Campylobacters occur widely as part of the intestinal flora of many warm-blooded animals and birds, particularly chickens and turkeys, and can be carried in animals that are used for food production and in domestic pets. In addition, they also occur in untreated water and raw milk. Evidence indicates that the most important risk factors for food-borne infection are consumption of undercooked poultry (particularly chicken), and other meat, unpasteurised or inadequately pasteurised milk and food that has been cross-contaminated.
Symptoms of infection in humans consist of diarrhoea, sometimes with bloodstained stools, which may last from 2-10 days. The illness is usually self-limiting, but can be severe.
Campylobacters do not grow in food at temperatures below 30OC so control measures should focus on the prevention of contamination and cross-contamination. Thus, experts around the world recognise that the application of HACCP to production, processing and distribution of poultry and other food products is important.
Consumers should be aware of the risk associated with consuming raw or undercooked food of animal origin. This risk can be avoided by consuming only thoroughly cooked meat/poultry, and only pasteurised milk; by obtaining water from approved sources; and by good hygiene in the kitchen. There is a low risk of human infection from close contact with companion dogs or cats, particularly if they suffer from diarrhoea.The Problem
Consequently, undercooked poultry, and to a lesser extent red meat and offal, are potential sources of campylobacter infections. Raw milk and poorly or untreated water supplies are also important potential sources of campylobacter infection. The main known facts about campylobacters, the disease and the preventive measures are given below.
The disease is usually self-limiting, so antibiotic treatment is only indicated in severe cases (Engberg et al, 2001, Guerrant et al, 2001). Complications such as septicaemia, reactive arthritis and Guillain-Barré syndrome (an ascending paralysis) may occur in a low proportion of cases.
In humans, transmission is predominantly via ingestion of contaminated food or water. The main route is thought to be eating undercooked poultry or food cross-contaminated by raw, infected food. Person to person transmission is known but thought to be rare. Household pets with diarrhoea have occasionally been shown to be the source of infection for humans.The Disease in Animals
Survival of Campylobacter Campylobacters do not survive well in food processing environments but they do survive for several months in frozen minced meat and poultry, although freezing kills a substantial proportion of the vegetative cells, and has been used to reduce numbers in raw poultry meat.
Campylobacters are heat-sensitive: for example a ten-fold reduction in count takes approximately 45 seconds at 60º C. Campylobacters are also very sensitive to drying. There is some evidence that campylobacters may survive in a viable but non-culturable form, but the role of this form in transmission is not known. Although campylobacters do not multiply in foods stored at temperatures below 30OC, they may survive for long periods. Survival is better at chill temperatures than it is at ambient temperatures. It is therefore vital to keep campylobacters out of all chilled foods. Irradiation readily destroys campylobacters and could provide a control measure for the future.Growth Characteristics of Campylobacters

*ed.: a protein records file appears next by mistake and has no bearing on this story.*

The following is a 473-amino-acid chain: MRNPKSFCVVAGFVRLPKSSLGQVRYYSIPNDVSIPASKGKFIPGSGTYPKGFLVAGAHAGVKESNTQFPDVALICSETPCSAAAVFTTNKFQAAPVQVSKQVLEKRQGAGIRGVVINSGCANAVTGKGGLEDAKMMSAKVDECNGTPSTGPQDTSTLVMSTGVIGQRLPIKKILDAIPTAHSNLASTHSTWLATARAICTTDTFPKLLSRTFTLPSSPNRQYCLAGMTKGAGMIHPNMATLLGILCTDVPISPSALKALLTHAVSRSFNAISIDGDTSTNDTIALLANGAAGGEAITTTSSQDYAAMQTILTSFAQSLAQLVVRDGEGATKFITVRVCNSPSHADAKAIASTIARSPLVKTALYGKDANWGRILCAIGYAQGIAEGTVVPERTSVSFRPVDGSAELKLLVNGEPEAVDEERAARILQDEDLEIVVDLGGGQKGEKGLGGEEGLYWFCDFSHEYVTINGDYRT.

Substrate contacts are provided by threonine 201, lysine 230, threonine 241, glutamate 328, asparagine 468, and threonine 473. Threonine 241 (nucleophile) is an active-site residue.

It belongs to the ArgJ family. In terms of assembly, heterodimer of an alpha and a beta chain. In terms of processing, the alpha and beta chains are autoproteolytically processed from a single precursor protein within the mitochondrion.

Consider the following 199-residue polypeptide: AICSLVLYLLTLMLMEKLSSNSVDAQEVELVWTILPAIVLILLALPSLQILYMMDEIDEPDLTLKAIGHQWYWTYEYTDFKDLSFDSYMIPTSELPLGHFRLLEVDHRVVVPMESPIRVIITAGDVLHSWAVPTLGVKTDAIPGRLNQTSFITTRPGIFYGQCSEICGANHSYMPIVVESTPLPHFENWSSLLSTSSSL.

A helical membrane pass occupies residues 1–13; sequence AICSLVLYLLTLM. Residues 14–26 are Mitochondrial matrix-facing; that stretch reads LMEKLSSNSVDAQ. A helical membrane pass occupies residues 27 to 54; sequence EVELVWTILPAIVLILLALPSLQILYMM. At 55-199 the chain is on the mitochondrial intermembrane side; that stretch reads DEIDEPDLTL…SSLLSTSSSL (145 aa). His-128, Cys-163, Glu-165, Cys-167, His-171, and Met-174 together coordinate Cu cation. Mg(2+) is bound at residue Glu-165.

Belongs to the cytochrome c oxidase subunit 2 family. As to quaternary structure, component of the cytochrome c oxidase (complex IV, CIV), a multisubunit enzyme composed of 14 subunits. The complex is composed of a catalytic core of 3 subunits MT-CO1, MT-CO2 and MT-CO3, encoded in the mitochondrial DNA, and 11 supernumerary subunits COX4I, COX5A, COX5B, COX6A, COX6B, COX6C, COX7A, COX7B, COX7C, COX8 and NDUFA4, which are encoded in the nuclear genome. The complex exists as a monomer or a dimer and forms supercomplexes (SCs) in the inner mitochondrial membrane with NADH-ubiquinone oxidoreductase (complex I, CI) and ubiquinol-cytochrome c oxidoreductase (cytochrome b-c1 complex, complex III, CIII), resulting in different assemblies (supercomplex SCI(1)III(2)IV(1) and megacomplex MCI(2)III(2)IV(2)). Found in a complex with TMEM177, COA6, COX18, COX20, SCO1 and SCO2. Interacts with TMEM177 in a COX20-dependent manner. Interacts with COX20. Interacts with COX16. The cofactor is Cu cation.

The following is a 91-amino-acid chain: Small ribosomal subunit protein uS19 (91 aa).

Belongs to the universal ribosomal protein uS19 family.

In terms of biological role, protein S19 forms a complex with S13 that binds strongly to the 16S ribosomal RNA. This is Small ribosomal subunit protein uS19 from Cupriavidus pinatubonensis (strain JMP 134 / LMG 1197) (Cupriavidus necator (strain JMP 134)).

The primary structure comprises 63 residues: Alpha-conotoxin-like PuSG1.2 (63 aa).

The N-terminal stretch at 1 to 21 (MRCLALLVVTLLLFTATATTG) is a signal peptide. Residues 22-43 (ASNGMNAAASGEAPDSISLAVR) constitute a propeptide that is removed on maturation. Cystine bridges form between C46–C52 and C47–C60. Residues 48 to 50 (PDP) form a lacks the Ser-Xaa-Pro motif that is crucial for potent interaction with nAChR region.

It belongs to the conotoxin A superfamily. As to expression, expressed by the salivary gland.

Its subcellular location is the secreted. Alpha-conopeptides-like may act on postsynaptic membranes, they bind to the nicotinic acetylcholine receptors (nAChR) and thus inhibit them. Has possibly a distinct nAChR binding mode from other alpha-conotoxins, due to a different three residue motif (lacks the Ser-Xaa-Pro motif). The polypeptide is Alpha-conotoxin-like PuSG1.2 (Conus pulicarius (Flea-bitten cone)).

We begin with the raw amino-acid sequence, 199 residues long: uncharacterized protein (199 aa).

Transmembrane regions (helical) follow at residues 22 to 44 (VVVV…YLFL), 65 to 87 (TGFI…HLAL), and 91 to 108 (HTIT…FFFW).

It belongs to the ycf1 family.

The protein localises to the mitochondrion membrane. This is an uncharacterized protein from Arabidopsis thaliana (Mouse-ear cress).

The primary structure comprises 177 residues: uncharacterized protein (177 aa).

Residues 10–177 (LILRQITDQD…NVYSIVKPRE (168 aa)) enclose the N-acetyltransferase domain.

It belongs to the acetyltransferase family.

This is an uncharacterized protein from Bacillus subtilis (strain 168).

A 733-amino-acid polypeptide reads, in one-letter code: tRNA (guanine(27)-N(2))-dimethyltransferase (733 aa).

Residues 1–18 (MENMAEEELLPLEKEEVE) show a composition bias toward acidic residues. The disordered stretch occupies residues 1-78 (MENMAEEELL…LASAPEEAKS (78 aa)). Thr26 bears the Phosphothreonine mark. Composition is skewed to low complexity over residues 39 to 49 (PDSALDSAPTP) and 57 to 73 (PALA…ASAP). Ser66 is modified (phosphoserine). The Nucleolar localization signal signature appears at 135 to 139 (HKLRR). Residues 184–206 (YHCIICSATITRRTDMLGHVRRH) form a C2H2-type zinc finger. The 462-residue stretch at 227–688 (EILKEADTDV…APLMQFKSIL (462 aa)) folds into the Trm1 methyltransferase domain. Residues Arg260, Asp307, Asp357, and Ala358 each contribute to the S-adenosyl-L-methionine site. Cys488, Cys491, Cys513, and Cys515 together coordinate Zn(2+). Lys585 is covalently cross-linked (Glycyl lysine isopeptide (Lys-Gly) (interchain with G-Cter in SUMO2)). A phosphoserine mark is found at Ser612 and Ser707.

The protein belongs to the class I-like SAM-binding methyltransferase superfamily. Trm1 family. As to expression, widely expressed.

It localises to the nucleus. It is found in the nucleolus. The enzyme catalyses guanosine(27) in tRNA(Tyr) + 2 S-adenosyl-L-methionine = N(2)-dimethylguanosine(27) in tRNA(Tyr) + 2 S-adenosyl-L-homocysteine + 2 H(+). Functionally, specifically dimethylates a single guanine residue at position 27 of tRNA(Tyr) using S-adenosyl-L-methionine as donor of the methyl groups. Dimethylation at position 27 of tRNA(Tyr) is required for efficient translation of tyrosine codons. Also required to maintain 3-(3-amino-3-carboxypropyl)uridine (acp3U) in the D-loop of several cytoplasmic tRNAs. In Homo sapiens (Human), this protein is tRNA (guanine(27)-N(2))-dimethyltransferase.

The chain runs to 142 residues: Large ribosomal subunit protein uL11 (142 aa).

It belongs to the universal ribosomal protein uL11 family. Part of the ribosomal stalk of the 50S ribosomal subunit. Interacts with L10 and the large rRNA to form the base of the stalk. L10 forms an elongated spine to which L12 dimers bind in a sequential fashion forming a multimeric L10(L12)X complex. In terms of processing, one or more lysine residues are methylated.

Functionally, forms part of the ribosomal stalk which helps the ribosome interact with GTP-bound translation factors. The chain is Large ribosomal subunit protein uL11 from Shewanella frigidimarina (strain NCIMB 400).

Campylobacters appear to die rapidly on dry foods; this is in contrast to the prolonged survival of salmonellae in dried materials. The frequency of human carriers is low and long term carriers are uncommon (Milk may contain campylobacters as a consequence of faecal contamination on the farm. The organism will not survive correct pasteurisation procedures, and outbreaks of human infection associated with milk have generally involved consumption of unpasteurised (or inadequately pasteurised) milk or milk contaminated after pasteurisation. Post-pasteurisation contamination of milk has occurred from bird-pecked milk delivered door-to-door, but this is now rare, as this method of delivery diminishes. Other dairy products do not pose a threat because of the organisms’ low resistance to reduced pH or water activity.Control
Hygiene measures and biosecurity can be used to reduce the incidence of the organisms in/on poultry that is reared intensively (but not poultry reared outdoors) on the farm. Controls and decontamination during processing can reduce the numbers of campylobacters on carcasses, but at present raw poultry is likely to be contaminated with these bacteria.
Cross-contamination from raw poultry can occur in household kitchens and in commercial catering, and has been shown to be an important factor in about 30% of outbreaks (ILSI, 2006). Consumers are advised not to wash poultry carcasses or joints, as this process will spread contaminated water droplets in the kitchen. To minimise contamination of the kitchen environment and cross-contamination of foods, separate surfaces should be used for raw poultry and for other foods, work surfaces should be cleaned thoroughly, re-usable dishcloths should not be used, and people should wash utensils etc and wash their hands thoroughly and dry them thoroughly after handling raw meat or poultry.
Consumers should be aware of the risk of eating raw or under-cooked food of animal origin; they should be advised to avoid unpasteurised milk, to cook meat/poultry thoroughly and to obtain water only from approved sources. How to use good hygiene to prevent cross contamination from surfaces and utensils used in the preparation of raw poultry in the kitchen must also be highlighted through better education in safe food handling.
Contact with the faeces of diarrhoeal pets should be avoided and, if possible, animals should be kept out of the kitchen.
Susanne Surman-Lee | alfa
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